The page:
Get access

Comparison of particle size characteristics of the Tertiary ‘red clay’ and Pleistocene loess in the Chinese Loess Plateau: implications for origin and sources of the ‘red clay’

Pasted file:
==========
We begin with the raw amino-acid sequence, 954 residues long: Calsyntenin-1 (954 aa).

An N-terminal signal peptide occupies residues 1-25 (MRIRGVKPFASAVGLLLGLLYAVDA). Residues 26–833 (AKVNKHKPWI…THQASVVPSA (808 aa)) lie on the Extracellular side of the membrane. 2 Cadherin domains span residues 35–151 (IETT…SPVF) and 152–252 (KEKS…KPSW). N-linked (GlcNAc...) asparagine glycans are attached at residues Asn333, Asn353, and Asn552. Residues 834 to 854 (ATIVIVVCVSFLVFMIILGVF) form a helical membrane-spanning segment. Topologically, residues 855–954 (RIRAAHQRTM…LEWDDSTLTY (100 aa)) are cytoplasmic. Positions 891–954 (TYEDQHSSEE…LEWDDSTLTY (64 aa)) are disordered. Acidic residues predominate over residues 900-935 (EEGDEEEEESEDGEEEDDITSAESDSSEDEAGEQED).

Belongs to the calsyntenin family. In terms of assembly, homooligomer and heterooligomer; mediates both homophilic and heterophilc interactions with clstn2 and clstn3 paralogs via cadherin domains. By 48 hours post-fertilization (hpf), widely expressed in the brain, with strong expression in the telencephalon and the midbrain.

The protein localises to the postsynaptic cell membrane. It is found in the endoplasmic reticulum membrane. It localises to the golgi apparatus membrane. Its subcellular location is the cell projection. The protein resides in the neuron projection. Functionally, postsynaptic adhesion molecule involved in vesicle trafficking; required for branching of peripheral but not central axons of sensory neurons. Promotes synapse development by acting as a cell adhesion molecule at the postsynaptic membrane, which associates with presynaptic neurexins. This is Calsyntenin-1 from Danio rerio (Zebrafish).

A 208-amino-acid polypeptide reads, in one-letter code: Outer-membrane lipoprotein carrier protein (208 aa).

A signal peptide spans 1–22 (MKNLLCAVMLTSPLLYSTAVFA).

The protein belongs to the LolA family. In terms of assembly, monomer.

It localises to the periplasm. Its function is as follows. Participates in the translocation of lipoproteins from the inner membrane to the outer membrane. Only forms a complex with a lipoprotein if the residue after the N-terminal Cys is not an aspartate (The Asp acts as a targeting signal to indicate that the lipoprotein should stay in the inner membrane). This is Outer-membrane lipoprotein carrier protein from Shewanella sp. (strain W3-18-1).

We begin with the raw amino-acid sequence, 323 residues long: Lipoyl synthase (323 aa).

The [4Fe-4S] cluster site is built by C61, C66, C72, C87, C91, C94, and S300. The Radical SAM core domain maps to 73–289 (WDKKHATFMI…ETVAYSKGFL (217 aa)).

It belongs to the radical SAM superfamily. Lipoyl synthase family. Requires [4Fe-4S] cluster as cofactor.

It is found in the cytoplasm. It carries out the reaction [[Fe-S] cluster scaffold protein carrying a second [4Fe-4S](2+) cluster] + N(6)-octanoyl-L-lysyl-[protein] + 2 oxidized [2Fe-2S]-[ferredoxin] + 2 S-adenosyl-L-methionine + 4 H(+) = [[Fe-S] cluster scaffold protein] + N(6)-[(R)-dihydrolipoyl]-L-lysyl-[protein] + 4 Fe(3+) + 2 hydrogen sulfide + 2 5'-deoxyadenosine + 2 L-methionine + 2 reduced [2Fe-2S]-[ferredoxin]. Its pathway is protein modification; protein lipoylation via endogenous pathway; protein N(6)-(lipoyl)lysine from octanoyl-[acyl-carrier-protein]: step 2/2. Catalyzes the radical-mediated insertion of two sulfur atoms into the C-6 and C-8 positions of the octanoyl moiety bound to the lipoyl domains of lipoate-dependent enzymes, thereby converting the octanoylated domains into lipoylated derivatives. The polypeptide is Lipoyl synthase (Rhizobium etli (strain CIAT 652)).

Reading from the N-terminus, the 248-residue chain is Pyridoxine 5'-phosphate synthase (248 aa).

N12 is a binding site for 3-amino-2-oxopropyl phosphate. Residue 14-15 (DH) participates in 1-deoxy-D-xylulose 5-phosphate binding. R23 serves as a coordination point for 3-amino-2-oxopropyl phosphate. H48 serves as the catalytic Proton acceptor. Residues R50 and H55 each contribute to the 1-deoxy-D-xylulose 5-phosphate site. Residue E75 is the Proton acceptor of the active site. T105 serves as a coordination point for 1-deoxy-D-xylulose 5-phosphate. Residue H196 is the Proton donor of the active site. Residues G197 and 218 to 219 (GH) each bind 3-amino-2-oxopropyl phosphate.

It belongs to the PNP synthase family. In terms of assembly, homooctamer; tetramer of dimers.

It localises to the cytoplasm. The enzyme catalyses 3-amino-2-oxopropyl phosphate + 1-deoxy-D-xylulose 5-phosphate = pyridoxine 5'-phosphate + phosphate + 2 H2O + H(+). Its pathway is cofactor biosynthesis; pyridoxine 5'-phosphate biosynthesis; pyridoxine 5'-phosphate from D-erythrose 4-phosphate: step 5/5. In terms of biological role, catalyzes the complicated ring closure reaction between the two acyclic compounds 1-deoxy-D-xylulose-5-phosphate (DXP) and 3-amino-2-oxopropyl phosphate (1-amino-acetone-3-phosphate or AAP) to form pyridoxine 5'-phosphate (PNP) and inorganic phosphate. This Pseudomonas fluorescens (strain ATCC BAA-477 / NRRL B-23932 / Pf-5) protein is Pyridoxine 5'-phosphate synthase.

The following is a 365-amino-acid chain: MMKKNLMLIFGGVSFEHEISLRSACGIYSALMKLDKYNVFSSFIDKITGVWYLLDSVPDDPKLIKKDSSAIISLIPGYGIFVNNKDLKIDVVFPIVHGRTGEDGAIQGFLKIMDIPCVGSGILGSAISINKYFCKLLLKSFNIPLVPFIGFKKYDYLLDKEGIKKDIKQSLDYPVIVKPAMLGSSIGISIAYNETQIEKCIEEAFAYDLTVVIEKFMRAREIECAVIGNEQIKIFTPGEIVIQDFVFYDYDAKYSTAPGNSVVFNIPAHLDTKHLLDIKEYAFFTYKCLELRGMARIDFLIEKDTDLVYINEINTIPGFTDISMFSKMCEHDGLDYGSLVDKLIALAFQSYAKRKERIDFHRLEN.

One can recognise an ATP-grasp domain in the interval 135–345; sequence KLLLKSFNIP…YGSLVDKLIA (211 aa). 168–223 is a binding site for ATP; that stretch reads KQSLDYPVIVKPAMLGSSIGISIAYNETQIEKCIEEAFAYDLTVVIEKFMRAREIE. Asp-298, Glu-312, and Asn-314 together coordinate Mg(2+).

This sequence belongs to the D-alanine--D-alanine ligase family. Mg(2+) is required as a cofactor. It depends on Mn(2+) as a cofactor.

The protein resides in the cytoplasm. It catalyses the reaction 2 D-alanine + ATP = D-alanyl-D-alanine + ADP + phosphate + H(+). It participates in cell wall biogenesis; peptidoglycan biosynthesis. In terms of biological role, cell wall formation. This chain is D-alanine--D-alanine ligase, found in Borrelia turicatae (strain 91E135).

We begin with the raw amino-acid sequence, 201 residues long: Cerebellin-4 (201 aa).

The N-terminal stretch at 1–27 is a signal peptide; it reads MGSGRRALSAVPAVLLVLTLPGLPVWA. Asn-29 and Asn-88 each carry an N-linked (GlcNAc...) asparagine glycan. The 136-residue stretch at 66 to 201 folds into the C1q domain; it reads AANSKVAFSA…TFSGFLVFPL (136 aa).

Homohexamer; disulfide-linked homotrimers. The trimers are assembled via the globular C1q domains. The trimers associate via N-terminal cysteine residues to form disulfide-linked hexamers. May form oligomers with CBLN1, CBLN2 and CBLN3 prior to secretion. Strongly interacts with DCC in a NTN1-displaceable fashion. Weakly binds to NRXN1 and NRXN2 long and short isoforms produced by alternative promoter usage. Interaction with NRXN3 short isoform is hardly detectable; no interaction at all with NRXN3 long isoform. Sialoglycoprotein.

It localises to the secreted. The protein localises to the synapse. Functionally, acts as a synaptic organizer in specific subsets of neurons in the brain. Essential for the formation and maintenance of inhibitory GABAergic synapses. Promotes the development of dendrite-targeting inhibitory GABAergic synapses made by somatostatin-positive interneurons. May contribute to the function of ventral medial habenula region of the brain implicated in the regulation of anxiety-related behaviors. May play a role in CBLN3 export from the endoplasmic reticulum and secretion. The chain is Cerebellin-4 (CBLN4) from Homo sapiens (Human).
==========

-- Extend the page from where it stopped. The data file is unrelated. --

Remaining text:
The origin of the Tertiary ‘red clay’ underlying the Pleistocene loess in the Chinese Loess Plateau remains controversial, although several lines of evidence have suggested a wind-blown origin. This study examines the particle-size parameters of the late Miocene and Pliocene ‘red clay’ by comparing it with those of the late Pleistocene loess. The particle-size distribution of a total of 15 339 loess and 6394 ‘red clay’ samples taken from 12 loess sections along a north–south transect and two ‘red clay’ sequences at Lingtai and Jingchuan was systematically analysed. The median grain size, skewness and kurtosis of the late Pleistocene loess all show a systematic southward change and are principally influenced by distance from source region. The spatial and temporal differentiation of dust deposits is expressed in a skewness–kurtosis–median grain size ternary diagram, from which the distance to the source region can be inferred. The particle-size characteristics of the Tertiary ‘red clay’ sediments are very similar to those of the palaeosols within the late Pleistocene loess deposits, suggesting an aeolian origin for the ‘red clay’. Based on the comparison of ‘red clay’ and loess in the ternary diagrams, it is inferred that the source–sink distance was greater in the Neogene than in the last and penultimate interglacials, and that the dust source region in north-western China underwent a progressive expansion during the period from at least 7·0 Ma to the present.